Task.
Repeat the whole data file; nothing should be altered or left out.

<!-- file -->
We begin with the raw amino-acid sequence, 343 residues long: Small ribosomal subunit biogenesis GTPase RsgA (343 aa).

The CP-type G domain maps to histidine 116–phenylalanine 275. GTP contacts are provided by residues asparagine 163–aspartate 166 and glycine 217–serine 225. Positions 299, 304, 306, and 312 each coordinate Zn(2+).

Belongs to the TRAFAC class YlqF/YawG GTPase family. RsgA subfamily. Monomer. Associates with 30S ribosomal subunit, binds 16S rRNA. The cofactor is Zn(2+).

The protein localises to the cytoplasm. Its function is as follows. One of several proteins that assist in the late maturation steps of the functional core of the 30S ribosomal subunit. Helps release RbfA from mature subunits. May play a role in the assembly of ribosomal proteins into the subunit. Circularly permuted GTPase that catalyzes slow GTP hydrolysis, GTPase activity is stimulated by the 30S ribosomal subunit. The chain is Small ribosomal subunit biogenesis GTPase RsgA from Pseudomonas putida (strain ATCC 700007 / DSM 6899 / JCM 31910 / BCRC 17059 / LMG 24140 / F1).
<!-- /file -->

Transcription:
We begin with the raw amino-acid sequence, 343 residues long: Small ribosomal subunit biogenesis GTPase RsgA (343 aa).

The CP-type G domain maps to histidine 116–phenylalanine 275. GTP contacts are provided by residues asparagine 163–aspartate 166 and glycine 217–serine 225. Positions 299, 304, 306, and 312 each coordinate Zn(2+).

Belongs to the TRAFAC class YlqF/YawG GTPase family. RsgA subfamily. Monomer. Associates with 30S ribosomal subunit, binds 16S rRNA. The cofactor is Zn(2+).

The protein localises to the cytoplasm. Its function is as follows. One of several proteins that assist in the late maturation steps of the functional core of the 30S ribosomal subunit. Helps release RbfA from mature subunits. May play a role in the assembly of ribosomal proteins into the subunit. Circularly permuted GTPase that catalyzes slow GTP hydrolysis, GTPase activity is stimulated by the 30S ribosomal subunit. The chain is Small ribosomal subunit biogenesis GTPase RsgA from Pseudomonas putida (strain ATCC 700007 / DSM 6899 / JCM 31910 / BCRC 17059 / LMG 24140 / F1).